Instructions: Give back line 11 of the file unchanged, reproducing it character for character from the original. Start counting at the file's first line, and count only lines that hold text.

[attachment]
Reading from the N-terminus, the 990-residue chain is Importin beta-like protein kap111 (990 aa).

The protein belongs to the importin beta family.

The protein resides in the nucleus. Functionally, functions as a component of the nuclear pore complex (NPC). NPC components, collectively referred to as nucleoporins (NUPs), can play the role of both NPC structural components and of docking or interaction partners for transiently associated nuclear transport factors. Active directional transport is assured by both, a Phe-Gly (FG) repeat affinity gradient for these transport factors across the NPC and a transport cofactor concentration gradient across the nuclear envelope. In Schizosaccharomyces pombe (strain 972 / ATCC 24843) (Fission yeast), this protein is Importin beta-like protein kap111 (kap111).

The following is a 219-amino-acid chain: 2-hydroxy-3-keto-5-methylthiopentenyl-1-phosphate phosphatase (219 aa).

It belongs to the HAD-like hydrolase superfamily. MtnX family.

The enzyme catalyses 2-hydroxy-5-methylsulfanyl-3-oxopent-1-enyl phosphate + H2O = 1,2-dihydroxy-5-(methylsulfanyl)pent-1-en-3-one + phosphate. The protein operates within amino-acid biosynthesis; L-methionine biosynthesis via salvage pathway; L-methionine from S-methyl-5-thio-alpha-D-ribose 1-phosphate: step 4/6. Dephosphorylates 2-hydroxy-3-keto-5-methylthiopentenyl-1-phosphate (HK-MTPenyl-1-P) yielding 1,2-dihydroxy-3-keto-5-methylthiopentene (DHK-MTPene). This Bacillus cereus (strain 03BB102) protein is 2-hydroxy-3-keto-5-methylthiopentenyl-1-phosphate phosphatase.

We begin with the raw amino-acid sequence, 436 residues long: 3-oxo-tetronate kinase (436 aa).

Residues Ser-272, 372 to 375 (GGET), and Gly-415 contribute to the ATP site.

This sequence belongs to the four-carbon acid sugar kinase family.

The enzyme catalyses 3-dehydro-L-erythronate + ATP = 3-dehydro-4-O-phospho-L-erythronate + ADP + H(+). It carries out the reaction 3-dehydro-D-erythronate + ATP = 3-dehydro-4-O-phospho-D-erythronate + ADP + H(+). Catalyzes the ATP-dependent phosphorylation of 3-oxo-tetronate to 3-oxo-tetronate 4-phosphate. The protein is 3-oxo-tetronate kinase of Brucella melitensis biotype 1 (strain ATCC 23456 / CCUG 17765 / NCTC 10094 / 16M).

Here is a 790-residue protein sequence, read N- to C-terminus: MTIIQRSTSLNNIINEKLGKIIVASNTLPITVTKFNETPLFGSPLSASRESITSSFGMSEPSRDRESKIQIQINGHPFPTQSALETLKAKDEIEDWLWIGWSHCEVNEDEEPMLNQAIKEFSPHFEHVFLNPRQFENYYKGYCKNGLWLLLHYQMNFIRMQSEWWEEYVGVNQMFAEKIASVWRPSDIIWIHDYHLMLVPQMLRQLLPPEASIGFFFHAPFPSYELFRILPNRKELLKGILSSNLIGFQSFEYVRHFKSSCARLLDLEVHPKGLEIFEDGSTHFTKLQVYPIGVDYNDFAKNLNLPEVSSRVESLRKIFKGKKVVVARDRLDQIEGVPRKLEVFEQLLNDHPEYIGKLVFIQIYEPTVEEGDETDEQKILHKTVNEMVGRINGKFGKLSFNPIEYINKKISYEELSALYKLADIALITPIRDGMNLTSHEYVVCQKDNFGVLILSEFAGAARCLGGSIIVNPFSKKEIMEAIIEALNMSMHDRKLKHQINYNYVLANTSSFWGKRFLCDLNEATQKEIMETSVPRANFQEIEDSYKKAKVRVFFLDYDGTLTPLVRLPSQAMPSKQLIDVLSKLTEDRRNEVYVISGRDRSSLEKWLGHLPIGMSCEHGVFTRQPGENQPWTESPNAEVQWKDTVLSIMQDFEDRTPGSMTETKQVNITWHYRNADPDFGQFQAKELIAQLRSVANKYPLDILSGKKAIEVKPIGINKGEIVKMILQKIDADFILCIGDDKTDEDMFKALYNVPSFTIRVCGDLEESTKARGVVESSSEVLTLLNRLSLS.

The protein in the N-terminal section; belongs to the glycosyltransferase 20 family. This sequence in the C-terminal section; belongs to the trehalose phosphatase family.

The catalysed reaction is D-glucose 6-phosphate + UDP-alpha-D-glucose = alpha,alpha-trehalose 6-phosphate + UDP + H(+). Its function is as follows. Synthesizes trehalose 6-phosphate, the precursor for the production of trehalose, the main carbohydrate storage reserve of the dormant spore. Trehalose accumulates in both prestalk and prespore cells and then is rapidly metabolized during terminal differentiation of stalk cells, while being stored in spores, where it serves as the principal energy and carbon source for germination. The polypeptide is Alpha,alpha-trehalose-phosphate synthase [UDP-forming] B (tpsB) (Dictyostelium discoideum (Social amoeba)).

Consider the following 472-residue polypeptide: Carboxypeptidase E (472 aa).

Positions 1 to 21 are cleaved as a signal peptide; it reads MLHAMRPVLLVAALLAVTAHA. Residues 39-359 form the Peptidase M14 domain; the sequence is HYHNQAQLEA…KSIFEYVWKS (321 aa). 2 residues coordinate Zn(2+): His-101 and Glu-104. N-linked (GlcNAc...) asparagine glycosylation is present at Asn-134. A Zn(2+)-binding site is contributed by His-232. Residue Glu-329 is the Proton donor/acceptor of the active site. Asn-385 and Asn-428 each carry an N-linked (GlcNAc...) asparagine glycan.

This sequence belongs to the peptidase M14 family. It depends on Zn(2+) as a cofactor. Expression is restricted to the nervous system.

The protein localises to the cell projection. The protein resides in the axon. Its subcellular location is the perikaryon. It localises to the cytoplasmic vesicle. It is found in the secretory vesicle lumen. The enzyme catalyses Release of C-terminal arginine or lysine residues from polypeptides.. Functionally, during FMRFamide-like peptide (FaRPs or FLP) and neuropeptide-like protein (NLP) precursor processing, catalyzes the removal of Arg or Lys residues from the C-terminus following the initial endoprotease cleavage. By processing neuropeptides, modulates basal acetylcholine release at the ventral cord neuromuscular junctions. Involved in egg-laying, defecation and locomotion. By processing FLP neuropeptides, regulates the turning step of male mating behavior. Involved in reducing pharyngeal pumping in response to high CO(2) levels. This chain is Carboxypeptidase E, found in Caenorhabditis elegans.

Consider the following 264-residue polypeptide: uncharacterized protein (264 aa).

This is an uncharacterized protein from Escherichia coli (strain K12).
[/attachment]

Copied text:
Here is a 790-residue protein sequence, read N- to C-terminus: MTIIQRSTSLNNIINEKLGKIIVASNTLPITVTKFNETPLFGSPLSASRESITSSFGMSEPSRDRESKIQIQINGHPFPTQSALETLKAKDEIEDWLWIGWSHCEVNEDEEPMLNQAIKEFSPHFEHVFLNPRQFENYYKGYCKNGLWLLLHYQMNFIRMQSEWWEEYVGVNQMFAEKIASVWRPSDIIWIHDYHLMLVPQMLRQLLPPEASIGFFFHAPFPSYELFRILPNRKELLKGILSSNLIGFQSFEYVRHFKSSCARLLDLEVHPKGLEIFEDGSTHFTKLQVYPIGVDYNDFAKNLNLPEVSSRVESLRKIFKGKKVVVARDRLDQIEGVPRKLEVFEQLLNDHPEYIGKLVFIQIYEPTVEEGDETDEQKILHKTVNEMVGRINGKFGKLSFNPIEYINKKISYEELSALYKLADIALITPIRDGMNLTSHEYVVCQKDNFGVLILSEFAGAARCLGGSIIVNPFSKKEIMEAIIEALNMSMHDRKLKHQINYNYVLANTSSFWGKRFLCDLNEATQKEIMETSVPRANFQEIEDSYKKAKVRVFFLDYDGTLTPLVRLPSQAMPSKQLIDVLSKLTEDRRNEVYVISGRDRSSLEKWLGHLPIGMSCEHGVFTRQPGENQPWTESPNAEVQWKDTVLSIMQDFEDRTPGSMTETKQVNITWHYRNADPDFGQFQAKELIAQLRSVANKYPLDILSGKKAIEVKPIGINKGEIVKMILQKIDADFILCIGDDKTDEDMFKALYNVPSFTIRVCGDLEESTKARGVVESSSEVLTLLNRLSLS.